My Mother’s Feminist Dream
As a child, I dreamed of being like my mother, a dutiful housewife, and I dreamed of raising beautiful and happy children.
Fortunately, I was born in the wrong house. My mother was a feminist, who grew up at a time in France before women could vote. And, until her 35th birthday, she wasn’t allowed to get a job or open a bank account without her husband’s approval.
While I dreamed of becoming the perfect housewife, my mother was hoping that I’d grow up to make my own choices and live the life I wanted.
Growing up, I watched her while she was cleaning and cooking, eager to emulate her. But she kept sending me away, encouraging me to read books or play with my sister. No matter how many distractions she found, I kept bugging her to teach me how to be a dutiful wife.
Finally, she relented. One day, to my surprise, she said, “Having a dream is a wonderful aspiration. However, if you want to become a dutiful wife, you need to learn the basic principles.” With this she handed me “The Good Wife’s Guide,” which she herself had received as a wedding gift. Published in 1955, “The Good Wife’s Guide” was a handbook on how to take care of a husband’s needs and how to make him happy.
With great anticipation, I grabbed the book and began to read: Your goal is make your home a place of peace, order and tranquility – a place where your husband can renew himself in body and spirit.
WOW, this book was a lot more serious than I had expected. I wasn’t exactly sure what it all meant, but I continued anyway. Before your husband returns from work, take a 15-minute rest, touch up your makeup and do what you can to look fresh.
I liked this advice, especially the makeup part. I wasn’t yet allowed to use makeup and I was very much looking forward the day my mother would let me do so.
You must listen to him. You may have a dozen important things to tell him, but the moment of his arrival is not the time. Let him talk first.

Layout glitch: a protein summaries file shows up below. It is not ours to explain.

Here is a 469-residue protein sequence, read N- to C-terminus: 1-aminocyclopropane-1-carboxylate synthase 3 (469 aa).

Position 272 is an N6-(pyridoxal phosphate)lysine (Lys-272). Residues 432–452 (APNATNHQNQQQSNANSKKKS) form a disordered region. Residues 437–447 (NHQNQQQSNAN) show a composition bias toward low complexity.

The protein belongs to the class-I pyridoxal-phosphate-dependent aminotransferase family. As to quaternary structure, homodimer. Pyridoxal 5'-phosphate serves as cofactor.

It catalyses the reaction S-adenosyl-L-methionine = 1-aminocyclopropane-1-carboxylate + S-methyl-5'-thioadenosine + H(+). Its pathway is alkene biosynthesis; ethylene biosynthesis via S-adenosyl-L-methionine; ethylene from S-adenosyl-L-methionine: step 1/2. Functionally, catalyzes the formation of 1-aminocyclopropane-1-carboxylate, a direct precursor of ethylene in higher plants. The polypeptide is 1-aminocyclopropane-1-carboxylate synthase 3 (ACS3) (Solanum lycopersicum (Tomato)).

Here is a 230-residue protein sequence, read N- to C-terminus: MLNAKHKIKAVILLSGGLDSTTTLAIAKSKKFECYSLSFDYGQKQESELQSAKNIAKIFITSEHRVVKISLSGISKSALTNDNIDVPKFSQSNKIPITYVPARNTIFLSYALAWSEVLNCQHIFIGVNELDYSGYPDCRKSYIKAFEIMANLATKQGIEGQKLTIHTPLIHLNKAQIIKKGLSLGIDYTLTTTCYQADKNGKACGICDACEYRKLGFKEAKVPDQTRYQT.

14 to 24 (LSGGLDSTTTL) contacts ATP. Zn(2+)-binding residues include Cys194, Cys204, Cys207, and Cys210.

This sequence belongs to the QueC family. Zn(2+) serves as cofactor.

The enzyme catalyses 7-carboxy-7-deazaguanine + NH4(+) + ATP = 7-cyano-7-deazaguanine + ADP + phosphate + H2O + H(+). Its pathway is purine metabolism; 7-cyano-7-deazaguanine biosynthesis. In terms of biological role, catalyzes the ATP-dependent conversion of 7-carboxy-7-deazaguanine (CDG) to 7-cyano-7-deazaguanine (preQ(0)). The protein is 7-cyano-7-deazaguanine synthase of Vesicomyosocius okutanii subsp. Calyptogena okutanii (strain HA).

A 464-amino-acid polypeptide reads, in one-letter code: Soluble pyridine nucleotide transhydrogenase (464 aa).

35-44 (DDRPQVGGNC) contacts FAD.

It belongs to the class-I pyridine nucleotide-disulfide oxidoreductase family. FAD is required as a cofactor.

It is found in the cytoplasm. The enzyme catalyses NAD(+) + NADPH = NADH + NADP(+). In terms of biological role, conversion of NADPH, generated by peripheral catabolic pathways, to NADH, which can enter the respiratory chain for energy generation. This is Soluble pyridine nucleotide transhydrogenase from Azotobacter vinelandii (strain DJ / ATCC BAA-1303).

This advice gave me pause. While I knew that listening to others was important, (my mother was always telling me not to interrupt), I had great difficulties not saying what was on my mind. But with a bit of practice, I felt I could learn to let my husband speak first. Moving on.
Don’t question him about his actions or question his judgment or integrity. Remember, he is the master of the house. You have no right to question him.
Now wait a minute! What was that supposed to mean? What was I supposed to do when I didn’t agree with him? My mother had taught me from an early age to speak up when I felt something was wrong. I had taken this lesson to heart and often voiced my ideas with great enthusiasm.
While I understood and accepted (more or less) most of the advice in the “The Good Wife’s Guide,” the idea of not being able to speak up when I wanted to made me very uncomfortable. I slowly began to understand my mother’s lack of enthusiasm about my dream.
For centuries, women were expected to attend to men’s well-being and even pamper them, often at the cost of their own well-being. Paying attention to her comfort as well as the comfort of others was also part of my mother’s aspiration. And she was determined to share with me her feminist dream of caring for the well-being of other people, as well as my own well-being.
Today, my mother is smiling in heaven, watching her feminist dream become a reality. In addition to learning how to take care of my own needs, I’ve also learned to question my partner’s opinions… with a smile!!!